December 19, 2012

By Joel Goldenberg, The Suburban

The members of the Quebec Liberal Party will vote against the Parti Québécois’ proposed language law, Bill 14, interim QLP leader Jean-Marc Fournier confirmed to The Suburban during an interview at the newspaper’s offices Friday.

“Yes, of course,” Fournier said. “If you’re against the basic [aspects] of a law, how can you vote for it?…. The law that is in front of us – how can we be more clear?”

The Suburban has contacted area MNAs from both the Liberals and the CAQ to solicit their opinions on the bill, which proposes to expand francization of businesses to those with 26 employees or more, possibly remove the bilingual status of municipalities depending on their numbers of English mother-tongue residents and demand a mastery of French to obtain a high school diploma.

Fournier reiterated his comments made when the bill was tabled – that it should not be adopted.

“Why did the PQ table this bill – their way of looking at the situation is that French is in danger and that it’s going to disappear,” he said. “It is certainly not what the Office Québécois de la Langue Française study tells us. The PQ wants to scare people and make them believe there’s a crisis. The reality of the study, done by the OQLF over the years, is those who are coming from the anglophone community speak more French now than they did 20 years ago, and everybody knows that. Some of the Péquistes don’t want to recognize that because they will lose an argument for separation. But many of them even recognize that.”

Fournier said what is even more important about the linguistic situation is those who emigrate to Quebec. “There is a clear picture the OQLF put on the table that they are coming more and more to the French communities, so French won’t disappear.

“So when you are wrong on the fundamentals on the way to solve a problem, if you find a mistake where there’s no mistake, probably the solution will be a mistake. The fundamentals of that bill are not there. We all know why the PQ did this, it’s fuel for separation when you raise the issue of a supposed linguistic crisis.”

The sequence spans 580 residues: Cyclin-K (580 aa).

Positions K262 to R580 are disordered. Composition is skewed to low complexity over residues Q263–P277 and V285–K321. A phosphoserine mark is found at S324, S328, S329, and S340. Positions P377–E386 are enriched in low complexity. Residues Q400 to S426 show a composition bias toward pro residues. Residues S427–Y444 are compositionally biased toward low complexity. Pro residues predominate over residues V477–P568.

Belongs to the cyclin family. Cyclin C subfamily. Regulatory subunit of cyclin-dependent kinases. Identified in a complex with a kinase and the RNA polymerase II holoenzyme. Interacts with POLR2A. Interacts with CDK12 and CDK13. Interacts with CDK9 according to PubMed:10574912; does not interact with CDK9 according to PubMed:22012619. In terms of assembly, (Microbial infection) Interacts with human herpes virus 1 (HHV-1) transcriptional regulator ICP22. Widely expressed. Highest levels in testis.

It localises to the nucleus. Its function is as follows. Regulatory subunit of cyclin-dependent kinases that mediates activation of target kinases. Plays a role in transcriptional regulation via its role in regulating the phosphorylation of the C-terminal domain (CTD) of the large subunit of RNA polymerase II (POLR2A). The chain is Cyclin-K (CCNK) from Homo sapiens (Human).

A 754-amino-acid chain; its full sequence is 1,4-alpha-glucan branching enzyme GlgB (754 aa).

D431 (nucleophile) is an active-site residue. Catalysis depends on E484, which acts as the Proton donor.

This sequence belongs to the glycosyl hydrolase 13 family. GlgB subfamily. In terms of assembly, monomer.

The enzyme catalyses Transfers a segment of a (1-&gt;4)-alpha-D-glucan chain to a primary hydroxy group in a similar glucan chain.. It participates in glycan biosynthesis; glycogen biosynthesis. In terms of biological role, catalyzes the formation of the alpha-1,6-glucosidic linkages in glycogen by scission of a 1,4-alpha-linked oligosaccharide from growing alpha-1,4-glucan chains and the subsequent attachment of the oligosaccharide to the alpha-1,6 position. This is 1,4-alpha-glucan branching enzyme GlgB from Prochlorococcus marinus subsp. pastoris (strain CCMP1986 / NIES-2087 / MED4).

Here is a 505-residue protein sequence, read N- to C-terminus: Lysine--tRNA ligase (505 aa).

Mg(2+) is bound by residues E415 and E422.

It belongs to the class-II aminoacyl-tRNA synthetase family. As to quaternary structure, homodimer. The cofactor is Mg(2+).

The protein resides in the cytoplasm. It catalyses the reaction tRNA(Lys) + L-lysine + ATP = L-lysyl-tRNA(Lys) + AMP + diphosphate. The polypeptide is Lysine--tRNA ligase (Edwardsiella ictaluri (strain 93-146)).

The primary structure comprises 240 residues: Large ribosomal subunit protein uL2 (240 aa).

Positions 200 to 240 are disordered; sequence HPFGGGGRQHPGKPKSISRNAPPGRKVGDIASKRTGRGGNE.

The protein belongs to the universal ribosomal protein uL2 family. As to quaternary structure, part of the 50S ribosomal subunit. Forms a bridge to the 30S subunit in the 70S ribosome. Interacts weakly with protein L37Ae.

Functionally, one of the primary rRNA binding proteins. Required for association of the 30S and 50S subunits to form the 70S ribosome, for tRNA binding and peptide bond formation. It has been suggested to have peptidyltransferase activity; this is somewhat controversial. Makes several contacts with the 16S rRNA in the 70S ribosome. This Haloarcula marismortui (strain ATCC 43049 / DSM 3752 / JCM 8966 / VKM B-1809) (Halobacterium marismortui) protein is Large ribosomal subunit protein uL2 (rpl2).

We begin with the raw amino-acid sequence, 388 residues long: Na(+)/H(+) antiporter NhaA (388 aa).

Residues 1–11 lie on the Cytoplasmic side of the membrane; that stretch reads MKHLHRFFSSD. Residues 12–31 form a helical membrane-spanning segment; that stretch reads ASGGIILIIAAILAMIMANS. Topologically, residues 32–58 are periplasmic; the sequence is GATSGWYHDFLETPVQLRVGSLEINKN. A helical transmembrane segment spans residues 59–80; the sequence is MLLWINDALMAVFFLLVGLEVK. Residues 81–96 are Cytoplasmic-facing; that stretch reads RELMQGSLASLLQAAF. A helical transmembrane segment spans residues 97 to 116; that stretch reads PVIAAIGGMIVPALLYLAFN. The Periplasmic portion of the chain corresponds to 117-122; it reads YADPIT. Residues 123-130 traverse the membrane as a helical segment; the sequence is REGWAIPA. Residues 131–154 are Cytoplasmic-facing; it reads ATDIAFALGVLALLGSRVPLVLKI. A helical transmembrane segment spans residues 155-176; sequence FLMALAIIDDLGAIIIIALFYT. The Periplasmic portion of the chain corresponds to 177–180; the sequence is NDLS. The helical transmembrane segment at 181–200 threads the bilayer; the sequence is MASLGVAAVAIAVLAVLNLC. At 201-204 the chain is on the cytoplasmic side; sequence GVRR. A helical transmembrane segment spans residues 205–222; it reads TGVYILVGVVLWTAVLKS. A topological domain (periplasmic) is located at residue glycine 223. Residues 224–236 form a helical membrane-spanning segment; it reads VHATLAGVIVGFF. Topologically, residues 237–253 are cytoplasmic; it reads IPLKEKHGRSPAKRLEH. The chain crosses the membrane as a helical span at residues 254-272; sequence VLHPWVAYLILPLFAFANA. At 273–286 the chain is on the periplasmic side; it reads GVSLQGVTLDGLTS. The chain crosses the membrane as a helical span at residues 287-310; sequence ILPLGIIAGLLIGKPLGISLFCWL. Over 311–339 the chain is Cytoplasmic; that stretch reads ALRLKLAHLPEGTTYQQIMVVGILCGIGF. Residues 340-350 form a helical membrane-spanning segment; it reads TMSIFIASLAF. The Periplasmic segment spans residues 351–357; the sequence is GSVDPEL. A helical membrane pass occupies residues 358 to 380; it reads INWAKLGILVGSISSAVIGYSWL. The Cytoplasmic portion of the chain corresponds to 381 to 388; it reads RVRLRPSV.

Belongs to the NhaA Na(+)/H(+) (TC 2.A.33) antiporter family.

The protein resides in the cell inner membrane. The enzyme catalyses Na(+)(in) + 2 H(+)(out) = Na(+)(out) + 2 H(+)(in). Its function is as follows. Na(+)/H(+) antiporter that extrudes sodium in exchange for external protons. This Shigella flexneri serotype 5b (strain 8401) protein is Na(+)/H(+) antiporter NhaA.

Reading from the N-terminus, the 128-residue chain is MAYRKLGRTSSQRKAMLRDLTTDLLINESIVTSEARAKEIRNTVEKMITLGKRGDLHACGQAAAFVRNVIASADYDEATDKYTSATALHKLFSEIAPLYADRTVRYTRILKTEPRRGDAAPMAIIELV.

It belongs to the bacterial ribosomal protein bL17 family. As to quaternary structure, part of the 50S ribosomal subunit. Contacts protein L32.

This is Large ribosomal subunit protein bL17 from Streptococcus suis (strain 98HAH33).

Fournier also pointed out that when former premier Lucien Bouchard addressed the English-speaking community at the Centaur in a speech written by current PQ minister Jean-François Lisée, Bouchard said linguistic peace arrived in Quebec.

“We all know Claude Ryan and Robert Bourassa worked on that, but Bouchard recognized that, and there has been nothing since that time that indicates we’re in a crisis. They want to create a crisis.”

Fournier also said the QLP has expressed its concerns about how entrepreneurs could be affected by the bill’s provisions, and that he personally expressed concern about the power Immigration and Cultural Communities minister Diane De Courcy “wants for herself to be like a commission of inquiry with all the powers.

“What was wrong with the powers given to the OQLF? She wants to have the power for political means – that’s the answer she gave.

“What’s important for Quebec – dividing ourselves on linguistic laws or building a strong economy? We were even criticized in the French media when we had a position saying, it’s about the economy. You have to do what you think is important.”

As for other MNAs, as reported in The Suburban last week, D’Arcy McGee’s Lawrence Bergman called Bill 14 “very regressive, divisive and a great waste of time and money for all Quebecers.

“It creates a disruption of linguistic peace, revives linguistic tensions and Quebecers don’t want to go through language wars and battles, they want a government that is preoccupied with the economy and jobs. The bill will negatively affect the economy, trade and commerce, and the creation of jobs. The bill is probably an intent by the government to give oxygen to its separation plans and we as Quebecers do not need a political language police – certainly the bill will have negative effects on the English-speaking and allophone communities.”

Bergman added: “Do I intend to vote against it – don’t hold your breath waiting for me to vote for it.”n